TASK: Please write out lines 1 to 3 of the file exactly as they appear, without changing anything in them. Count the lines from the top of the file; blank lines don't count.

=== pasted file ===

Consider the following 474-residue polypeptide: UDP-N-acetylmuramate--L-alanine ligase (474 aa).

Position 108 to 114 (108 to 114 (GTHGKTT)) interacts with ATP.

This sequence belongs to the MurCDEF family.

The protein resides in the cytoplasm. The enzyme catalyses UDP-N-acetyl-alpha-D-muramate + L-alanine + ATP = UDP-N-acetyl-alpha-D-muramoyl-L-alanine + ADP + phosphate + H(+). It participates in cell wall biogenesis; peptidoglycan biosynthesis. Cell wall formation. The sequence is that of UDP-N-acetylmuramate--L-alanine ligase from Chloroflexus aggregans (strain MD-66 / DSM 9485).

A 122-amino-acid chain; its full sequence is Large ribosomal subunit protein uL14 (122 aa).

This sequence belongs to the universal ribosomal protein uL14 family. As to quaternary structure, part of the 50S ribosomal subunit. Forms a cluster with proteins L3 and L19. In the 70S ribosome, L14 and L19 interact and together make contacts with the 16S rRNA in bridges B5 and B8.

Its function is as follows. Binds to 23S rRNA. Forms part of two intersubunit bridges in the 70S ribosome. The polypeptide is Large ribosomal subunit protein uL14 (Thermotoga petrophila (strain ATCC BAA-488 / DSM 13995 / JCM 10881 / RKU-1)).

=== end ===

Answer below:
Consider the following 474-residue polypeptide: UDP-N-acetylmuramate--L-alanine ligase (474 aa).

Position 108 to 114 (108 to 114 (GTHGKTT)) interacts with ATP.

This sequence belongs to the MurCDEF family.